15 Minutes with Ramon Thomas

This interview was compiled for a weekly feature in the Daily Dispatch newspaper in East London:

Online behaviour expert Ramon Thomas talks to the Dispatch about technology and how it affects you. Profiles will appear at www.dispatch.co.za

Q: YOU describe yourself as being an online behaviour expert. What does that entail?
A: My field of research is the overlap between psychology, human behaviour and technology, especially the Internet.
It includes how we use the technology and how it changes our emotional, mental, physical and spiritual states.
New research from a book, iBrain, shows greater use of different parts of the brain, improved multi-tasking and the ability to process more information, faster, in the new generation called digital natives – basically people born post 1990.

Q: You’ve done a lot of research into online dating. Can you share some of your findings with us?
A: Recent reports claim online dating is growing by more than 300 percent in South Africa. Female users are growing at twice the rate of male users from what I’ve seen since 2005. The demographics have also changed to be more representative of the South Africa population as more black users turn to the Internet to find love.

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What is the role of Technology in Romantic Relationships?

One of the tragedies of the romantic relationships in the 21st century is the lack of quality and the lack of depth. Technology has played a pivotal role in bringing people closer together and also keeping people from connecting at deeper levels. We’ve seen the rise of Internet dating as means for people to find suitable partners to become friends, go on dates and to eventually get married. This has been further enhanced by adult dating websites, which allow people to skip courtship and go straight to sex.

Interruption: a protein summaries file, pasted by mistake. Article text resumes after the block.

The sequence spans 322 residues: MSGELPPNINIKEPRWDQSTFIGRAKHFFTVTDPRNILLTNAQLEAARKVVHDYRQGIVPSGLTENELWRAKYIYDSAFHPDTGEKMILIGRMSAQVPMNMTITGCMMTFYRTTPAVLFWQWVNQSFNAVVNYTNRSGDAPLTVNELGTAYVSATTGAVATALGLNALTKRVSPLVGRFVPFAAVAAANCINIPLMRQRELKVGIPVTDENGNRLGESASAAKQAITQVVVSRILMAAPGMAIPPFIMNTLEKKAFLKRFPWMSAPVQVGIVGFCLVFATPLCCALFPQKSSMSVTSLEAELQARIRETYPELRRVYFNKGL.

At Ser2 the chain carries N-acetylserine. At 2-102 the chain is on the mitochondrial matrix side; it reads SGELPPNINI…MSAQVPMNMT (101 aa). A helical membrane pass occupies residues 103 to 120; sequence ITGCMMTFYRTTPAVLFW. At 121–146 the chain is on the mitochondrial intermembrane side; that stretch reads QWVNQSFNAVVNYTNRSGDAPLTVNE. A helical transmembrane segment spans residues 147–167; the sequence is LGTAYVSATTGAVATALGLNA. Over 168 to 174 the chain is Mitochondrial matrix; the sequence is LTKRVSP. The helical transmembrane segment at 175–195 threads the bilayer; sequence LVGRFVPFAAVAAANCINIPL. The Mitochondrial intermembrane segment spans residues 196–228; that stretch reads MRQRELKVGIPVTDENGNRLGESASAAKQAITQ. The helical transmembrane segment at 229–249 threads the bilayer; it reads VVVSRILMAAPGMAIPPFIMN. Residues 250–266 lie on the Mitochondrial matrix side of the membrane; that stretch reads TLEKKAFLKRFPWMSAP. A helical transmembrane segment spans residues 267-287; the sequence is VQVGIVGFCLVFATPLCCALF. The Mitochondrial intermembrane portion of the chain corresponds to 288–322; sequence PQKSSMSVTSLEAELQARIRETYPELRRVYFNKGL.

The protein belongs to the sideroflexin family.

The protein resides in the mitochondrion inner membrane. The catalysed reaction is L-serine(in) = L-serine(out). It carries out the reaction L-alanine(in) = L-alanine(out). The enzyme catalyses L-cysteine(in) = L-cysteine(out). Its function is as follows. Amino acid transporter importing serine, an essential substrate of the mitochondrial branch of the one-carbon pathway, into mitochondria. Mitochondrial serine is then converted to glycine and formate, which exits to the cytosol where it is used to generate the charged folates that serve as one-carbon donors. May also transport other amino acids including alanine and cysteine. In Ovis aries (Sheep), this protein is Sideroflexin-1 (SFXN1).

We’ve also seen the erosion of boundaries between couples. Cellphones have placed people at the beck and call of their mates. And so you find many people who would otherwise have developed a very strong individualised personality within the relationship breaking down when they cannot get hold of their partner. A pastor from a church once cautioned me about the devastating impact cellphones and MXit was having on young married couples. What he found was that as teenagers, they develop their online friendships, sometimes having hundreds of “friends” on social networks. And when they get married, they want to maintain those friendships. Now here arises a real conflict because the husband or wife may have their own “friends” they are used to communicating with. This eventually leads to a severe breakdown in communication, a lack of trust, and is the opposite of what these people should ideally have at the beginning of a marriage.